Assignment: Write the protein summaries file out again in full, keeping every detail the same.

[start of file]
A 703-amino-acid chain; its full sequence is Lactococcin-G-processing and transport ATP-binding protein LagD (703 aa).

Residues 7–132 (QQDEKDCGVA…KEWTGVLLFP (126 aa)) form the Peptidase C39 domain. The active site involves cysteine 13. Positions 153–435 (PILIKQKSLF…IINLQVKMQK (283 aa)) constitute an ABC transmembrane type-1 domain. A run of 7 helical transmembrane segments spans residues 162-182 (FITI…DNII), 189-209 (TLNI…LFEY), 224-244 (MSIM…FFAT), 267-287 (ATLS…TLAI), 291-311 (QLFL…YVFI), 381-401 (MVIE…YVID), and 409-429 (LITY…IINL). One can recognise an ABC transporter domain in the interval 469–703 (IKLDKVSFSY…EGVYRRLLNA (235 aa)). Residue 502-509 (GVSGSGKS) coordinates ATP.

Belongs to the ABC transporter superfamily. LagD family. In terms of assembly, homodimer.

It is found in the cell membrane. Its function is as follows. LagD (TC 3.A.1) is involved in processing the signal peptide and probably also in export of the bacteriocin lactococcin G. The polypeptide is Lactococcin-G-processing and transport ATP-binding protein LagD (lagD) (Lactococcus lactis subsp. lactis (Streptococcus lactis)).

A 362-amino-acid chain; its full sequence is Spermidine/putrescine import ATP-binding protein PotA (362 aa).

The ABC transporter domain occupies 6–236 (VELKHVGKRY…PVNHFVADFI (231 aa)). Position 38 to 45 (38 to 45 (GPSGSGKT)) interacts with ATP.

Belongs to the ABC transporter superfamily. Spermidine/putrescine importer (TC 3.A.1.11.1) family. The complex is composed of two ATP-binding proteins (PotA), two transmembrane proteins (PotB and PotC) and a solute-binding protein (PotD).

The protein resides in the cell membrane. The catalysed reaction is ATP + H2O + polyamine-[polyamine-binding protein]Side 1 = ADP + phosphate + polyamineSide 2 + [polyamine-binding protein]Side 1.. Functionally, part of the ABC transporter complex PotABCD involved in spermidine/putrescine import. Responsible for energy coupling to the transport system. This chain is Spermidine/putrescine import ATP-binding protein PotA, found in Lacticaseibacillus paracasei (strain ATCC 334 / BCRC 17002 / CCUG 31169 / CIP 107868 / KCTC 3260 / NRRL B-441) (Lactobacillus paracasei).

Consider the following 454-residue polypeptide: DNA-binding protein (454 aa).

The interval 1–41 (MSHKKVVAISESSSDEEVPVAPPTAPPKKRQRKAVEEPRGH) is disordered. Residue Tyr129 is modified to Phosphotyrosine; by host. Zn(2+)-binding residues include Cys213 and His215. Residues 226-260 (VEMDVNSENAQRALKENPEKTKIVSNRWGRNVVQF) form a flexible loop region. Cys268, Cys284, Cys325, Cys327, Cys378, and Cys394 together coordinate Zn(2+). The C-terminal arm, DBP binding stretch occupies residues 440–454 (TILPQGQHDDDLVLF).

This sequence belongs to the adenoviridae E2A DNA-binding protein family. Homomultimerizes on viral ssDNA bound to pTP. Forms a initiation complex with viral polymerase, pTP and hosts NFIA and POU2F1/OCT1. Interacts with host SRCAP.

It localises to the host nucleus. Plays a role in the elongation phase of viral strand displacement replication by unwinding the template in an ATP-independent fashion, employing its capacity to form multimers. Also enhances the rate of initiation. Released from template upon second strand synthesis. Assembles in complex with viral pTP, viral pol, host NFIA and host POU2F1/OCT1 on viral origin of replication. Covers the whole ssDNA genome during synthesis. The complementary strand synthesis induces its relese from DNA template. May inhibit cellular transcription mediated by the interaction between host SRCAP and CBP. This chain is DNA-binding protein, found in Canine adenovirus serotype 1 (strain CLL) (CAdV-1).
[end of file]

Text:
A 703-amino-acid chain; its full sequence is Lactococcin-G-processing and transport ATP-binding protein LagD (703 aa).

Residues 7–132 (QQDEKDCGVA…KEWTGVLLFP (126 aa)) form the Peptidase C39 domain. The active site involves cysteine 13. Positions 153–435 (PILIKQKSLF…IINLQVKMQK (283 aa)) constitute an ABC transmembrane type-1 domain. A run of 7 helical transmembrane segments spans residues 162-182 (FITI…DNII), 189-209 (TLNI…LFEY), 224-244 (MSIM…FFAT), 267-287 (ATLS…TLAI), 291-311 (QLFL…YVFI), 381-401 (MVIE…YVID), and 409-429 (LITY…IINL). One can recognise an ABC transporter domain in the interval 469–703 (IKLDKVSFSY…EGVYRRLLNA (235 aa)). Residue 502-509 (GVSGSGKS) coordinates ATP.

Belongs to the ABC transporter superfamily. LagD family. In terms of assembly, homodimer.

It is found in the cell membrane. Its function is as follows. LagD (TC 3.A.1) is involved in processing the signal peptide and probably also in export of the bacteriocin lactococcin G. The polypeptide is Lactococcin-G-processing and transport ATP-binding protein LagD (lagD) (Lactococcus lactis subsp. lactis (Streptococcus lactis)).

A 362-amino-acid chain; its full sequence is Spermidine/putrescine import ATP-binding protein PotA (362 aa).

The ABC transporter domain occupies 6–236 (VELKHVGKRY…PVNHFVADFI (231 aa)). Position 38 to 45 (38 to 45 (GPSGSGKT)) interacts with ATP.

Belongs to the ABC transporter superfamily. Spermidine/putrescine importer (TC 3.A.1.11.1) family. The complex is composed of two ATP-binding proteins (PotA), two transmembrane proteins (PotB and PotC) and a solute-binding protein (PotD).

The protein resides in the cell membrane. The catalysed reaction is ATP + H2O + polyamine-[polyamine-binding protein]Side 1 = ADP + phosphate + polyamineSide 2 + [polyamine-binding protein]Side 1.. Functionally, part of the ABC transporter complex PotABCD involved in spermidine/putrescine import. Responsible for energy coupling to the transport system. This chain is Spermidine/putrescine import ATP-binding protein PotA, found in Lacticaseibacillus paracasei (strain ATCC 334 / BCRC 17002 / CCUG 31169 / CIP 107868 / KCTC 3260 / NRRL B-441) (Lactobacillus paracasei).

Consider the following 454-residue polypeptide: DNA-binding protein (454 aa).

The interval 1–41 (MSHKKVVAISESSSDEEVPVAPPTAPPKKRQRKAVEEPRGH) is disordered. Residue Tyr129 is modified to Phosphotyrosine; by host. Zn(2+)-binding residues include Cys213 and His215. Residues 226-260 (VEMDVNSENAQRALKENPEKTKIVSNRWGRNVVQF) form a flexible loop region. Cys268, Cys284, Cys325, Cys327, Cys378, and Cys394 together coordinate Zn(2+). The C-terminal arm, DBP binding stretch occupies residues 440–454 (TILPQGQHDDDLVLF).

This sequence belongs to the adenoviridae E2A DNA-binding protein family. Homomultimerizes on viral ssDNA bound to pTP. Forms a initiation complex with viral polymerase, pTP and hosts NFIA and POU2F1/OCT1. Interacts with host SRCAP.

It localises to the host nucleus. Plays a role in the elongation phase of viral strand displacement replication by unwinding the template in an ATP-independent fashion, employing its capacity to form multimers. Also enhances the rate of initiation. Released from template upon second strand synthesis. Assembles in complex with viral pTP, viral pol, host NFIA and host POU2F1/OCT1 on viral origin of replication. Covers the whole ssDNA genome during synthesis. The complementary strand synthesis induces its relese from DNA template. May inhibit cellular transcription mediated by the interaction between host SRCAP and CBP. This chain is DNA-binding protein, found in Canine adenovirus serotype 1 (strain CLL) (CAdV-1).